Concussion linked to migraine among athletes, a recent study reveals

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Concussion linked to migraine among athletes, a recent study reveals

Migraine is a complex disorder characterized by recurrent episodes of headache, most often unilateral and may or may not be associated with nausea, vomiting and visual or sensory symptoms. A recent study suggested that migraine associated with concussion appears to be more prevalent among athletes than is currently recognized.

A concussion is a type of traumatic brain injury (TBI) that occurs when the brain is quickly jarred inside the skull, interrupting its ability to function properly. It is the most common type of traumatic brain injury and may be caused by many things including a penetrating blow to the head, a motor vehicle accident, a fall or sports injuries.

Tad Seifert and colleagues studied the cases from sports neurology and orthopedic sports medicine clinic. They evaluated a total of 221 [male 140 and female 81] randomly selected sports-related concussion patients aged between 12-24 years, including 115 concussion cases (52%) and 106 orthopedic controls (48%). Participants were asked to complete a one-page questionnaire that recorded their age, sex, the reason for visit (concussion vs any other injury), concussion history and self/immediate family history of migraine headache. All these were compared in the concussion group versus orthopedic controls.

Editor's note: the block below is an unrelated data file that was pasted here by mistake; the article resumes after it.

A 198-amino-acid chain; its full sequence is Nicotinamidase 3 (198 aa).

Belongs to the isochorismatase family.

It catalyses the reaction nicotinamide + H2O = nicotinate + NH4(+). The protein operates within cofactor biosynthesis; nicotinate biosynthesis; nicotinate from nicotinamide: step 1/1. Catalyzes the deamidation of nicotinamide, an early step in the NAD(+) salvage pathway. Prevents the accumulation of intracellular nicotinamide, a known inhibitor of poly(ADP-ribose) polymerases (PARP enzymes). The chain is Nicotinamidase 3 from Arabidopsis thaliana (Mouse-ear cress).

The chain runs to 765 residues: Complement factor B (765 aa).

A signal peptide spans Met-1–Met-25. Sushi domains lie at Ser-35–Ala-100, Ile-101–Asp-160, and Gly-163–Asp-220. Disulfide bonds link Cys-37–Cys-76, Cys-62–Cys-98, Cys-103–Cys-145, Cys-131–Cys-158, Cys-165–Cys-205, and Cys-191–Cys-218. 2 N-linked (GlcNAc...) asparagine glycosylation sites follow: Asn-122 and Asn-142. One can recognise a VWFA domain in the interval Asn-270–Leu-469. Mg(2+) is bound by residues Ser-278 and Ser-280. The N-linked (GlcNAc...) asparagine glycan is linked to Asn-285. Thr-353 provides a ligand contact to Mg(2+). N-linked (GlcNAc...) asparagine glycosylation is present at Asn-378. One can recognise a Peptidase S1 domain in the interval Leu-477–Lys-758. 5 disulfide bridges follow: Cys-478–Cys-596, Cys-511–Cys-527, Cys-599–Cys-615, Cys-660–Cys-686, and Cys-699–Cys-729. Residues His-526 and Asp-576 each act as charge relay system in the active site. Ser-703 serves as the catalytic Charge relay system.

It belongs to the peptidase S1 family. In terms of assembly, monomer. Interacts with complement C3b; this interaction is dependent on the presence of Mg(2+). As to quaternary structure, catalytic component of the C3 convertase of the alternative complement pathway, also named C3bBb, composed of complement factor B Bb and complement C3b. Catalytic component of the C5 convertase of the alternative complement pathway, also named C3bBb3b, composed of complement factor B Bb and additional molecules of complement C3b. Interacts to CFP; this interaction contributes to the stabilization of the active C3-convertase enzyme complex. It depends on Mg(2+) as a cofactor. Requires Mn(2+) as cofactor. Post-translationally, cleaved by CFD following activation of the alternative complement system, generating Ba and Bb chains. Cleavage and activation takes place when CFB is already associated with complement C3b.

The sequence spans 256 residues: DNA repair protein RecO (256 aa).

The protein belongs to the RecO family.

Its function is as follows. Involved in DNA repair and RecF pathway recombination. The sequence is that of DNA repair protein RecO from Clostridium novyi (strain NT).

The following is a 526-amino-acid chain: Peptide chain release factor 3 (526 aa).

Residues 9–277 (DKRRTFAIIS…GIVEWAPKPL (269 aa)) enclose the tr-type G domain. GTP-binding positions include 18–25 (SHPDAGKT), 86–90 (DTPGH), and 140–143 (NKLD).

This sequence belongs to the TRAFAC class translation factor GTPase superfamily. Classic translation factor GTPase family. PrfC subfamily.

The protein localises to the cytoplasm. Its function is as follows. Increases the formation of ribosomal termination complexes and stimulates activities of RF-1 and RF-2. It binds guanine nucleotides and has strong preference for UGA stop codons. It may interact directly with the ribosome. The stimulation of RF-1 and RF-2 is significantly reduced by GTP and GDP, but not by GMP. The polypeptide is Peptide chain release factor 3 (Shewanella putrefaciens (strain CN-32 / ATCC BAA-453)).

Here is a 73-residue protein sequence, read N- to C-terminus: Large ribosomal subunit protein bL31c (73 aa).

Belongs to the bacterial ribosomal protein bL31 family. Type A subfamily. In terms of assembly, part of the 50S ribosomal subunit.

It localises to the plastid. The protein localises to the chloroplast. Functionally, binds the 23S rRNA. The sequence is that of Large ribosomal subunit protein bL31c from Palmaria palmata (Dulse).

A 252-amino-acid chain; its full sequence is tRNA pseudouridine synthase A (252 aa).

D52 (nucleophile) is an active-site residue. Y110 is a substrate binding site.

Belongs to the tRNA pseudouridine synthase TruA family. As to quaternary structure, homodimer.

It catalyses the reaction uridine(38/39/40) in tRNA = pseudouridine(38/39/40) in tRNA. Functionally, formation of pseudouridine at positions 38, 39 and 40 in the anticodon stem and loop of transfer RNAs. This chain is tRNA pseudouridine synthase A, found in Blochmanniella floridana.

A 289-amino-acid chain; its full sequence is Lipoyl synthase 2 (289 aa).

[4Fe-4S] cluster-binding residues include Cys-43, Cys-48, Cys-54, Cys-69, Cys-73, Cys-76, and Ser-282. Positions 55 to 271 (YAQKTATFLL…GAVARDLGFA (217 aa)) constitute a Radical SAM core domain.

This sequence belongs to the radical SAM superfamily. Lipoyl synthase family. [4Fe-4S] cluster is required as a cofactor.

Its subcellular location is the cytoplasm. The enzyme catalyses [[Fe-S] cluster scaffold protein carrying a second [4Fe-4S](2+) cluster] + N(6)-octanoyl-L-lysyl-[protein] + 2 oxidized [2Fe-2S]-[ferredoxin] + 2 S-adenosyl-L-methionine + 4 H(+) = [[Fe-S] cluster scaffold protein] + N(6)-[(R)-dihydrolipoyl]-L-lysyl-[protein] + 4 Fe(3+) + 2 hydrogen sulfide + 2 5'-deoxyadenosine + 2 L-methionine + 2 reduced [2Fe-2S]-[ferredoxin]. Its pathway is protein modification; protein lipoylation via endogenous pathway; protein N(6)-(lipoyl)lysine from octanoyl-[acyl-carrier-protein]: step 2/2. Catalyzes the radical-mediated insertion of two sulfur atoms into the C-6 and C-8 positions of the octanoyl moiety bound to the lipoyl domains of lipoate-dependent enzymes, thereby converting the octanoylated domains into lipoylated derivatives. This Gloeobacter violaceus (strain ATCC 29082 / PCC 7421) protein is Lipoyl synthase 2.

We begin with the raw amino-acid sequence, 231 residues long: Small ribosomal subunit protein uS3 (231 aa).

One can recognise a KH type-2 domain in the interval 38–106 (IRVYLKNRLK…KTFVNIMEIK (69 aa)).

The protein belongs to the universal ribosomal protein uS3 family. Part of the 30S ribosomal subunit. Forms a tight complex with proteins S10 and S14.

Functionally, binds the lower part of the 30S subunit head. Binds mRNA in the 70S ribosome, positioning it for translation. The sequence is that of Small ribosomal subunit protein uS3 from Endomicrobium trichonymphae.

Results showed a statistically positive significant interaction between concussion group status and the history of migraine headache [adjusted odds ratio (OR), 1.90; 95% confidence interval (CI), 1.03-3.50. P=0.039]. However, when a previous concussion history was included in the statistical model, this relationship failed to reach the significance [adjusted OR, 1.68; 95% CI, 0.89-3.16. P=0.107].

Findings suggest a link between migraine headache and concussion in athletes. These results indicate an increased risk of  migraine after suffering head injuries and researchers cannot determine the actual cause-effect relationship. They suggested that migraine headache should be considered as a modifying factor when caring for concussed athletes. However, scientific research into this relationship between concussion and migraine is still limited.

Source:

Clinical journal of sport medicine

Link to the source:

https://www.ncbi.nlm.nih.gov/pubmed/27428679

The original title of the article:

Is Migraine Headache Associated With Concussion in Athletes? A Case-Control Study.

Authors:

Seifert T et al.

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